How much of the creature’s body is known?: Thousands of individual elements from the skeletons of multiple individuals.

Reference:

Worthy, T., Mitri, M., Handley, W., Lee, M., Anderson, A., Sand, C. 2016. Osteology supports a steam-galliform affinity for the giant extinct flightless birds Sylviornis neocaledoniae (Sylviornithidae, Galloanseres). PLOS ONE. doi: 10.1371/journal.pone.0150871

Previous Paleo Profiles:

The Unfortunate Dragon
The Cross Lizard
The South China Lizard
Zhenyuan Sun’s dragon
The Fascinating Scrap
The Sloth Claw
The Hefty Kangaroo
Mathison’s Fox
Scar Face
The Rain-Maker Lizard
“Lightning Claw”
The Ancient Agama
The Hell-Hound
The Cutting Shears of Kimbeto Wash
The False Moose
“Miss Piggy” the Prehistoric Turtle
Mexico’s “Bird Mimic”
The Greatest Auk
Catalonia’s Little Ape
Pakistan’s Butterfly-Faced Beast
The Head of the Devil
Spain’s Megatoothed Croc
The Smoke Hill Bird
The Vereda Hilarco Beast
The North’s Sailback
Amidala’s Strange Horn
The Northern Mantis Shrimp
Spain’s High-Spined Herbviore
Wucaiwan’s Ornamented Horned Face
Alcide d’Orbigny’s Dawn Beast
The Shield Fortress
The Dragon Thief
The Purgatoire River’s Whale Fish
Russia’s Curved Blade
The Dawn Mole
The Oldest Chameleon
The Wandering Spirit
Teyú Yaguá

Paleontologists Uncover the Tiniest Bonehead Dinosaur

Pachycephalosaurus at the North Carolina Museum of Natural Sciences. Photo by Brian Switek.
Pachycephalosaurus at the North Carolina Museum of Natural Sciences. Photo by Brian Switek.

The trio of bones were some of the smallest pieces of dinosaur I had ever seen. Royal Ontario Museum paleontologist David Evans brought the rugose, chocolate colored pieces in a box smaller than my hand, set down next to a cast of a young dinosaur’s skull that looked absolutely enormous by comparison. Despite the difference in scale, though, the facsimile cranium and the authentic fossils shared a great deal in common and revealed the identity of the animal Evans had brought out to show me. What I was looking at was the smallest Pachycephalosaurus ever found.

Pachycephalosaurus stands out in the dinosaur pantheon as the largest, last, and, thanks to The Land Before Time and Jurassic Park: The Lost World, most famous of the “bonehead” dinosaurs. They roamed western North America in the same haunts as Tyrannosaurus and Triceratops between 68 and 66 million years ago, their thick, rounded skull domes highlighted by a tonsure of little spikes surrounding the outer edge. And, as is the case with most dinosaurs, the name of the species conjures up images of the adult animals in the prime of life, yet we know that Pachycephalosaurus started out life as tiny hatchlings. The small skull bones Evans and Mark Goodwin have described get us closer than every before to the early days of this thick-skulled dinosaur.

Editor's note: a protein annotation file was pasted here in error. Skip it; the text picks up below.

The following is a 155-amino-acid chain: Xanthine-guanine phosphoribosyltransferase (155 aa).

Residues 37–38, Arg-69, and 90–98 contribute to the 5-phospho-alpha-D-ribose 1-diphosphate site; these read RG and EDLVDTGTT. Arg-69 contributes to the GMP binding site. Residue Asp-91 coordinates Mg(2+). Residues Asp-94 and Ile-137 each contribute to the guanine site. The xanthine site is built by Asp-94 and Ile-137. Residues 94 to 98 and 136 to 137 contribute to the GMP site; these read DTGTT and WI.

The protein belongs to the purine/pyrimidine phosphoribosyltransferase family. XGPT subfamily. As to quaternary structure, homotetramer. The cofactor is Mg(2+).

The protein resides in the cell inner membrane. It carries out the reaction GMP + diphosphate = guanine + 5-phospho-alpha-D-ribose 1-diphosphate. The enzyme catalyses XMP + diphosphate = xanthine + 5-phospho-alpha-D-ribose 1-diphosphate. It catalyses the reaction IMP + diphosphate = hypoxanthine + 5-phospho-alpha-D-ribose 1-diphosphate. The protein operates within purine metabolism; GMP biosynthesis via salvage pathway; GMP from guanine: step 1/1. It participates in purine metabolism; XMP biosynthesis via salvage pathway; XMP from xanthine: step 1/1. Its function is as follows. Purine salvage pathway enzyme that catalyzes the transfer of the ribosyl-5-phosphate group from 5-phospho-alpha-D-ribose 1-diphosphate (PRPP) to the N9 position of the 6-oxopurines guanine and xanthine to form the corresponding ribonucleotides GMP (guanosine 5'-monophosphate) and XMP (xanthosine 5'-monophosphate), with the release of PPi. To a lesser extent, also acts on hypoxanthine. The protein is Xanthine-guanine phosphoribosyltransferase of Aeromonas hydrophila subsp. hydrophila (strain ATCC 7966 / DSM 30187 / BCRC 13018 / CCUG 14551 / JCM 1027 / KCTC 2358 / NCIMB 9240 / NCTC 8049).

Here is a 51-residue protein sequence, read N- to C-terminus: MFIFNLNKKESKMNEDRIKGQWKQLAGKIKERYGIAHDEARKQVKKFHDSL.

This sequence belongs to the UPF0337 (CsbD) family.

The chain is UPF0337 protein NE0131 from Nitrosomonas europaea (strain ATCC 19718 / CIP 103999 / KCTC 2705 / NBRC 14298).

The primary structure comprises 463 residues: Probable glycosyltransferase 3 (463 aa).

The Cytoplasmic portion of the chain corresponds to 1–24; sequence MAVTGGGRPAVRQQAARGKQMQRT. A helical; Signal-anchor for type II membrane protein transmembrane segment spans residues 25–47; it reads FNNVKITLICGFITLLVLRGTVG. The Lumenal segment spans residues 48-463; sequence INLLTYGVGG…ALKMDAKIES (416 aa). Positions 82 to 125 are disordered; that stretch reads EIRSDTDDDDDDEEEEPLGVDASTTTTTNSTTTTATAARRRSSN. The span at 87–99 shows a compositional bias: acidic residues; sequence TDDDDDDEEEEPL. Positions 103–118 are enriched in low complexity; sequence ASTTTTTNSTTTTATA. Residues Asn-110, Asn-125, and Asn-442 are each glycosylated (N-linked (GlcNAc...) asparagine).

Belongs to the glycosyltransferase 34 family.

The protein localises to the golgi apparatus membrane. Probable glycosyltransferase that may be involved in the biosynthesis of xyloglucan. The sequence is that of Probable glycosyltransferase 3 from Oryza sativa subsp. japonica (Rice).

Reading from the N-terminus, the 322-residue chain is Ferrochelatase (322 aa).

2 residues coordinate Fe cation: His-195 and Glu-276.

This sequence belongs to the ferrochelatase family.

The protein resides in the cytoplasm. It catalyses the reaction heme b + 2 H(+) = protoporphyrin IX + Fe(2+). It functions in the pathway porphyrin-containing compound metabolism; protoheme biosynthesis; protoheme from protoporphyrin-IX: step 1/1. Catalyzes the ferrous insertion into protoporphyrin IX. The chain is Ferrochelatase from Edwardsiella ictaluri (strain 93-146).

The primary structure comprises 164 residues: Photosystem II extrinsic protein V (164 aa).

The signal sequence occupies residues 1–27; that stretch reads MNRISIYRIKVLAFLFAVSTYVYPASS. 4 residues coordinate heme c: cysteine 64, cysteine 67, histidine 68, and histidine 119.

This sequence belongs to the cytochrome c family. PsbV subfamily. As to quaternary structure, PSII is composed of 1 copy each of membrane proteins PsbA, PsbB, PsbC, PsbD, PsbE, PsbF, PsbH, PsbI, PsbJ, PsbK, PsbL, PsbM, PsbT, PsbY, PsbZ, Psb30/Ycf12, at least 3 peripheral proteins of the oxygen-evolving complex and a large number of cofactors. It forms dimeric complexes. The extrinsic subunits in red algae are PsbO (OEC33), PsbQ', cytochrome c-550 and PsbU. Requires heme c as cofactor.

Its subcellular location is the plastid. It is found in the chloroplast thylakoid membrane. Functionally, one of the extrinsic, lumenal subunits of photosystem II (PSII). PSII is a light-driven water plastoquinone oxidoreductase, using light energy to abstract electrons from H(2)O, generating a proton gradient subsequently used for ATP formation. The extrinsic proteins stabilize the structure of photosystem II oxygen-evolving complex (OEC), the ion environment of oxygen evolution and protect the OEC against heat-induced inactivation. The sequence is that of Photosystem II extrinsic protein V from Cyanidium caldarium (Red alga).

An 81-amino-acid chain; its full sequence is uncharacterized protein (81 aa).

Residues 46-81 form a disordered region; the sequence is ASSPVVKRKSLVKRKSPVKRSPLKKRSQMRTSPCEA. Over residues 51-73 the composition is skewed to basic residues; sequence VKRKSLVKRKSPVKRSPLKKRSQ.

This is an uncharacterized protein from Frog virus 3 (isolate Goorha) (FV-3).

The bones of the young Pachycephalosaurus next to a cast of "Dracorex" in the ROM collections. Photo by Brian Switek.
The bones of the young Pachycephalosaurus next to a cast of “Dracorex” in the ROM collections. Photo by Brian Switek.

The three bones—part of the cheek, the midline bone at the back of the skull, and a bone with small spikes jutting from it—were found in two Hell Creek Formation bonebeds in Garfield County, Montana. It’s literally a handful of material, but the combination of bumps and knobs and spikes on the three bones allowed Evans and Goodwin to confirm that the pieces really did belong to a very young Pachycephalosaurus. In fact, the three help tie together a hypothesis that has turned three different dinosaurs into one.

Up until about 2009, paleontologists identified three different pachycephalosaurs from the Hell Creek Formation. There was a small, flat-headed form called Dracorex, a dome-headed mid-size species with large spikes called Stygimoloch, and the classic, large Pachycephalosaurus. But in that year Goodwin and Jack Horner proposed that Dracorex and Stygimoloch were really just immature Pachycephalosaurus, the differences in their skulls being signs of growth rather than different species.

Here’s where the baby skull comes in. The stubby points on the bone from the back of the skull, the squamosal, are clustered in the same way as “Dracorex,” “Stygimoloch,” and some adult-stage Pachycephalosaurus skulls. These spikes became set very early in life. Likewise, the flat bone from the skull roof shows ornamentation similar to that of “Dracorex” as well as the beginnings of a “void space” inside from the beginnings of dome growth. So even though some aspects of skull ornamentation changed throughout the growth of Pachycephalosaurus, the anatomical groundwork was already set in place when these dinosaurs were juveniles.

So Pachycephalosaurus were fairly spiky early on. They didn’t start to grow ornaments with the onset of sexual maturity, but already had knobbly skulls in the early years of their lives. And while distinctive, these points and bumps wouldn’t have offered any defense against predators lurking in those Cretaceous woodlands. Instead, Evans and Goodwin point out, the spikes and domes in different arrangements might have been signals of age class, allowing Pachycephalosaurus to pick out who’s who in a crowd. In other words, these dinosaurs were showoffs from the time they were born.

Reference:

Goodwin, M., Evans, D. 2016. The early expression of squamosal horns and parietal ornamentation confirmed by new end-stage juvenile Pachycephalosaurus fossils from the Upper Cretaceous Hell Creek Formation, Montana. Journal of Vertebrate Paleontology. doi: 10.1080/02724634.2016.1078343

Most Dinosaur Species Are Still Undiscovered